At level 3, the vehicle begins to ‘understand’ the surrounding environment, identifying the proximity of pedestrians, cyclists and animals. In it, cars can perform some operations with limitations, such as traveling along a road at a certain speed. It’s up to the driver to take charge if the car gets out of control, since it’s not set up for that kind of situation.
Human intervention is much less at level 4 autonomous driving. The vehicle does everything itself, but in delimited regions, such as in a specific neighborhood. Here, the ‘little robot’ that drives the vehicle can interpret the street signs.
Level 5 will allow the driver to be a mere passenger, occupying the time of the journey in a business meeting or using the computer. The car will be able to recognize the pothole in the street, read traffic signs and even pick up the owner at the office, just by programming the destination address on the cell phone. The car will not even need a steering wheel or pedals, which can be replaced by a voice assistant.”
Note that these near future versions will be fully connected to the internet. Such technology opens an endless horizon of possibilities for the business world, particularly in the Logistics sector. Autonomous vans making deliveries could become a reality in no time. But today, in 2022, what propulsion technology are we talking about exactly? According to an article published by BNDES and written by Luiz Felipe Hupsel Vaz, Daniel Chiari Barros and Bernardo Hauch Ribeiro de Castro, these are currently the types of electrified vehicles available on the market.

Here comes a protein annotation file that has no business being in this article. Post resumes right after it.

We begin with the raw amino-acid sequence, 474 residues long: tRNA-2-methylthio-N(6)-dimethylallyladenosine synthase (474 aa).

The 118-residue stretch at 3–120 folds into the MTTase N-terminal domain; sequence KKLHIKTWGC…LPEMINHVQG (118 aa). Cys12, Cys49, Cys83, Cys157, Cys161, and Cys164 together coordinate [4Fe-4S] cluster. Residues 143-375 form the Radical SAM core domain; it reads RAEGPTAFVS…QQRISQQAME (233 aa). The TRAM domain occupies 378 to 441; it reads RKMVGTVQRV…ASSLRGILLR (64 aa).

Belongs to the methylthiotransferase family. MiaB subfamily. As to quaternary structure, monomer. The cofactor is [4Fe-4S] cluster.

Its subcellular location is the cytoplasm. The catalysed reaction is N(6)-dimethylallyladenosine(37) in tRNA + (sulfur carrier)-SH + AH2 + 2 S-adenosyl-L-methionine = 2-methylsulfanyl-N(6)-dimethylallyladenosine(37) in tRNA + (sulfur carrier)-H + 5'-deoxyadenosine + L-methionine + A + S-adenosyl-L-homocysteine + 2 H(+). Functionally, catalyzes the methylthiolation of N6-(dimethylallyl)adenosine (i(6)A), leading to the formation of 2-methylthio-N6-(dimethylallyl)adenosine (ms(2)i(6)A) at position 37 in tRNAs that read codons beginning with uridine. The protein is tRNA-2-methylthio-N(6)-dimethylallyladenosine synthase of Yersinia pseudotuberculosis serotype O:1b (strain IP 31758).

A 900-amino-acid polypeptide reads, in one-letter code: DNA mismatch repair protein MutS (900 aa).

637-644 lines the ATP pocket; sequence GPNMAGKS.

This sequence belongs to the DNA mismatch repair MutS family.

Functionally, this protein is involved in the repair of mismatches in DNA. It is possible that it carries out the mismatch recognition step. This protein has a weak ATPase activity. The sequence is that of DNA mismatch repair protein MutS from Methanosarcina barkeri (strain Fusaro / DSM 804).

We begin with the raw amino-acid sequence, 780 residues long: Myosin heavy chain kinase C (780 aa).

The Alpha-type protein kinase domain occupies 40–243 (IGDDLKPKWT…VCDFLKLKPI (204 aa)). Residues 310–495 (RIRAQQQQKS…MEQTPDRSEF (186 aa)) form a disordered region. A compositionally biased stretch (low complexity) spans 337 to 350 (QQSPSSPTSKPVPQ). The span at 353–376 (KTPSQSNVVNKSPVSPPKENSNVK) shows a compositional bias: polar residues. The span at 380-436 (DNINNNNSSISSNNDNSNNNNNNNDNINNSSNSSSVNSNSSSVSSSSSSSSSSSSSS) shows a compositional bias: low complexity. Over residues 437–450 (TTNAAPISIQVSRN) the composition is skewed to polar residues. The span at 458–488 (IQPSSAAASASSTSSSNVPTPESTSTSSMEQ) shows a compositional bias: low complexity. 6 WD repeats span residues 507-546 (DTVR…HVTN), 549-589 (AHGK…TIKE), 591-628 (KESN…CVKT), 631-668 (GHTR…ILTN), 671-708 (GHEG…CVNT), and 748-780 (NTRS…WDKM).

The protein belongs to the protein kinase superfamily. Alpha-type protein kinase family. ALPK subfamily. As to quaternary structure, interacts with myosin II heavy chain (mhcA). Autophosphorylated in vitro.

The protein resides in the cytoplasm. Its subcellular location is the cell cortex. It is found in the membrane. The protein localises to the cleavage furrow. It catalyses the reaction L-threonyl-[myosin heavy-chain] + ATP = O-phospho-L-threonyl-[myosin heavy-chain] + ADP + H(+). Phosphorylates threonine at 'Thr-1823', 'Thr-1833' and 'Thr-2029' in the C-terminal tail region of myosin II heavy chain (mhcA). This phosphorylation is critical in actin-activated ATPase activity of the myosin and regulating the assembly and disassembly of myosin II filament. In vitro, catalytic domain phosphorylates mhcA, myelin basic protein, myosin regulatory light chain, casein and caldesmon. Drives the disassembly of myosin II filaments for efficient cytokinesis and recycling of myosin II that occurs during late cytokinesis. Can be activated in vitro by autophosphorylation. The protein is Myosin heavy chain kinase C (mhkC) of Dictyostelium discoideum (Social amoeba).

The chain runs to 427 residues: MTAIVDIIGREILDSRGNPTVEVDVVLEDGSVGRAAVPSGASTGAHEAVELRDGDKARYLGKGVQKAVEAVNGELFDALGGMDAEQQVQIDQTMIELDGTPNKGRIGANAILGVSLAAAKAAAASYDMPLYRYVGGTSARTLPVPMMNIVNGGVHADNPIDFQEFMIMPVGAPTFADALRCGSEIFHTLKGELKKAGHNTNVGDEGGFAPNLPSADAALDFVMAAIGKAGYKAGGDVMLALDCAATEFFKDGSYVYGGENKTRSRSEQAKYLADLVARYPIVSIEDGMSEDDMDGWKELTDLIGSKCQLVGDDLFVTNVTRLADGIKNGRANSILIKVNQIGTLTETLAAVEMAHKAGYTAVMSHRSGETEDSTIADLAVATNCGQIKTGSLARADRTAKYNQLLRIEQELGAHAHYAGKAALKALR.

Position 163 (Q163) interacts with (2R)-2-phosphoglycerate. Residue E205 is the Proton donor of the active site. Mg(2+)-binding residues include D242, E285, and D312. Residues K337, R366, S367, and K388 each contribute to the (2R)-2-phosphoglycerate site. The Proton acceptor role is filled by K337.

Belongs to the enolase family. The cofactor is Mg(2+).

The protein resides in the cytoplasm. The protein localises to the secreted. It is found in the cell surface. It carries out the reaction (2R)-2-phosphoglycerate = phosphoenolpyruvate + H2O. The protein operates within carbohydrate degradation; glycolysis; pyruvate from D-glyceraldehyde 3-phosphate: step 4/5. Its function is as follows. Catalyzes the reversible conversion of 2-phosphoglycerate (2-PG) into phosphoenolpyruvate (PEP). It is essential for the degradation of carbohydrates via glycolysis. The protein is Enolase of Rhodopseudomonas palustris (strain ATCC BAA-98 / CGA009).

BEV – Battery Electric Vehicles – The most frequent type of purely electric model, in which the energy comes from the battery and the recharge is done by connecting to the electrical grid.
FCEV – Fuel Cell Electric Vehicles – Models whose battery charge is done by a fuel cell, normally hydrogen.
RPEV – Road Powered Electric Vehicles – This category includes trolleybuses – which, in principle, do not have batteries, being constantly connected to the electricity grid.
HEV – Hybrid Electric Vehicles – These are those that combine an internal combustion engine with one or more electric motors for propulsion. By combining the two types, the motors are smaller than in full configurations. Generally speaking, the higher the level of hybridization, the larger the electric motor, alternator and battery, and the smaller the combustion engine. HEVs do not have a structure for connection to the electrical grid. There is no cable or connector to recharge the battery directly. The charge comes from the combustion engine itself and from mechanisms such as regenerative braking, which recharge the battery. The user therefore needs to fill the vehicle with fuel.
PHEV – Plug-in Hybrid Electric Vehicle – Hybrid with a configuration similar to the HEV, but with the possibility of charging directly from the electrical grid. The difference lies in the electrical components (such as the engine, alternator and battery), which are even larger and allow for fully electric operation, as the battery can be recharged directly from the grid.